Firstly, it is worth remembering that the average size of landlord holding in China before land reform was a little over 8 hectares, and that of rich peasants at 2.5 hectares.9(Both landlords and rich peasants were defined not by size of holding but by their role in the system of production and their relation to the means of production.) Applying the ceilings talked of today for India would presumably have yielded very little land in China. Secondly, in China, it was not merely ‘ceiling-surplus’ land that was redistributed. Rather, the entire land of landlords was confiscated, as well as leased-out land of rich peasants, and in the course of redistribution landlord households were given only as much land as poor peasant and farm labourer households would own after the reform. Thirdly, land was not acquired and distributed by Government officials. Rather, the newly-born republic engaged itself for three years in awakening and organising the peasants to stand up to the domination of the landlord-gentry class, overcome the social, cultural and psychological barriers that held them down, and distribute the land themselves. This entire process, then, signified the breaking of the power of feudal forces in the villages and its replacement by a new, democratic power.

Without this, the necessary democratic base would not have existed for China to move to co-operatives and, later, communes. In July 1956 India sent two high-powered delegations to China to study agrarian cooperatives and agricultural planning.

The Reports [of these delegations] not surprisingly noted that the remarkable Chinese success derived from their transformation of the rural class structure and that little could be expected in India without similar change: “To create an atmosphere favourable to the formation of agrarian co-operatives . . . (the) atmosphere should be one of equality and non-exploitation. In creating such an atmosphere, land reforms will play a vital role.” This view was reiterated by many influential advisers of the Government. Daniel Thorner, for example, wrote: “But the success of rural cooperatives presupposes a modicum of social equality, political democracy, and economic viability among the villagers. These preconditions have not been present in village India . . . Two things must happen: (i) the power of the village oligarch must be broken . . . and (ii) the Government must become an instrument of the ordinary people . ."10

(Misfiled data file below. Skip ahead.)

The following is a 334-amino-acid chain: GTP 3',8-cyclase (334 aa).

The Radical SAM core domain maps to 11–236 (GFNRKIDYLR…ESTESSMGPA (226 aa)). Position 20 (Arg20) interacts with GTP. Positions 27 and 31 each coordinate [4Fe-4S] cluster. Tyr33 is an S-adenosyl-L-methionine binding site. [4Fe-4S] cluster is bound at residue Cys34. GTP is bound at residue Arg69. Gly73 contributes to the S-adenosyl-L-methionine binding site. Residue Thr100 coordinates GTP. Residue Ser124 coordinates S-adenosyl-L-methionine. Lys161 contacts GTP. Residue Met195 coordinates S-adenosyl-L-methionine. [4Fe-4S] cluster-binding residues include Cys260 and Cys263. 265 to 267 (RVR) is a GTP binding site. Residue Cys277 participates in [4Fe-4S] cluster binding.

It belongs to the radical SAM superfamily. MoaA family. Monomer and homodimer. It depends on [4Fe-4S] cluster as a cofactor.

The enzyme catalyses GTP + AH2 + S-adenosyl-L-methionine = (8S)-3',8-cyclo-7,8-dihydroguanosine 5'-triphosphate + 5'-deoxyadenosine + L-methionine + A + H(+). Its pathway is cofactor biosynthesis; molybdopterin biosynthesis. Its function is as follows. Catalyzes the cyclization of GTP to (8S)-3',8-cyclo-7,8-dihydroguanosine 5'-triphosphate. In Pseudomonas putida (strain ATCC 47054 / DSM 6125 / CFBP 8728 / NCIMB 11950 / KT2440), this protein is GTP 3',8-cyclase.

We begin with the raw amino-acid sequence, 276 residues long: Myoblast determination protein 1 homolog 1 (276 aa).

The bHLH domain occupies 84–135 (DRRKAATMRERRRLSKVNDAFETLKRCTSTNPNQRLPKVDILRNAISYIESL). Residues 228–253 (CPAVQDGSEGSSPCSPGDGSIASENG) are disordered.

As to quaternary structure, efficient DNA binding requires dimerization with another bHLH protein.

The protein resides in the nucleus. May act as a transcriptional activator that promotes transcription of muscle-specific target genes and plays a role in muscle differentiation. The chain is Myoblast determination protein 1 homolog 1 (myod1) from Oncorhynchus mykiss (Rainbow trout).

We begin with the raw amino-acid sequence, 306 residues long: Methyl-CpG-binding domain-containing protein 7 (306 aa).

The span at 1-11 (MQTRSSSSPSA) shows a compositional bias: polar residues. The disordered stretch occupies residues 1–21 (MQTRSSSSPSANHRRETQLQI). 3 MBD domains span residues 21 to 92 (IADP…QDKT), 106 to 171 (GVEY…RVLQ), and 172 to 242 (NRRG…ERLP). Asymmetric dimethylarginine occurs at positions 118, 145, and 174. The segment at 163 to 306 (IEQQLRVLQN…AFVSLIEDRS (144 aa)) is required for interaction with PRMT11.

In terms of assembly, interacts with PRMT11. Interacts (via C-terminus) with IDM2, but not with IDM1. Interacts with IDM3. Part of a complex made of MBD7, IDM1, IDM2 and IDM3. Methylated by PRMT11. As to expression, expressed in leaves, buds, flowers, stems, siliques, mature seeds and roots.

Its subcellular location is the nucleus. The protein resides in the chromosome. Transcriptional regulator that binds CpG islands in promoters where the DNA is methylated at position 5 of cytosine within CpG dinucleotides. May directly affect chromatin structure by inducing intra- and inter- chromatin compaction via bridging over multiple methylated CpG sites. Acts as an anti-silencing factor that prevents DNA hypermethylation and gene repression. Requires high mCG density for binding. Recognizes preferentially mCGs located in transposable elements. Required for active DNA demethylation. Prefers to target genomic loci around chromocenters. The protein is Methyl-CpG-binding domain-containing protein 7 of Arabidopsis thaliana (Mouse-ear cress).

Thus, land reform is not a mere exercise in improving allocative efficiency, but an essential first step in the democratisation and further development of the agrarian sphere, which in turn is a pre-requisite of sustainable and balanced growth of productive forces of the country as a whole.  

Land inequality underestimated

At any rate, official figures greatly understate the real scale of inequality, because a sizeable proportion of landholdings are missing from the official figures. It is well known that, in order to avoid land ceiling laws, land is often held in other, or fictitious, names (benami holdings), thus hiding the inequality and showing larger holdings as multiple, smaller ones. Further, as a recent study concludes, the NSS methodology itself lessens the chances of capturing the largest landholdings, leading to substantial underestimation of the area possessed by the largest landholders in the country as well as of the inequalities in agrarian landholding generally. This seems to explain most of the huge gap between the NSS figure for aggregate crop land and the corresponding figure from other official sources (which are more complete and reliable for the aggregate figure). This gap is growing alarmingly over time. In the latest data, the gap between the NSS and two other sources is 38 and 46 per cent, respectively.11

Nevertheless, a study using even such NSS data reveals that the percentage of land cultivated by the bottom 50 per cent of households has fallen, and the percentage cultivated by the top 10 per cent has slightly risen (see Table 8).12 Under the reign of neoliberal policies, the meagre 4.1 per cent of land cultivated by the bottom half of rural households has fallen to 0.4 per cent, while that cultivated by the top 10 per cent has risen by 1.6 percentage points.

Table Eight

The study further shows that the percentage of landless rural households (i.e., without land for cultivation)13 has risen sharply, and they now account for nearly half of all rural households. (The Socio-Economic and Caste Census, 2011, puts the figure of rural landless households even higher, at 56 per cent.) These are households that even earlier depended mainly on manual labour, but have now lost what little crop land they had.

At the same time, the study notes that the proportion of households self-employed in agriculture (i.e., independent peasants) has fallen only slightly. That is, poor peasants are hanging on to cultivation even in the face of abysmally low returns from agriculture.  

Common property resources
Common property resources constitute a critical source of subsistence for vast numbers in the rural areas, most of all dalits and tribals. To quote the National Sample Survey,

Traditionally, systems of community management of CPRs and forest land had existed in different forms in many parts of the country till the end of the 19th century. A very large part of the country’s natural resources was common property, in the sense that a wide variety of necessary resources was freely available to the rural population. The process of extending state control over the common resources, which began with the declaration of “reserved” and “protected” forests in the closing years of the 19th century, has essentially been that of exclusion of villagers’ access to common resources by law. As a result, the systems of community management gradually disintegrated and are now virtually extinct.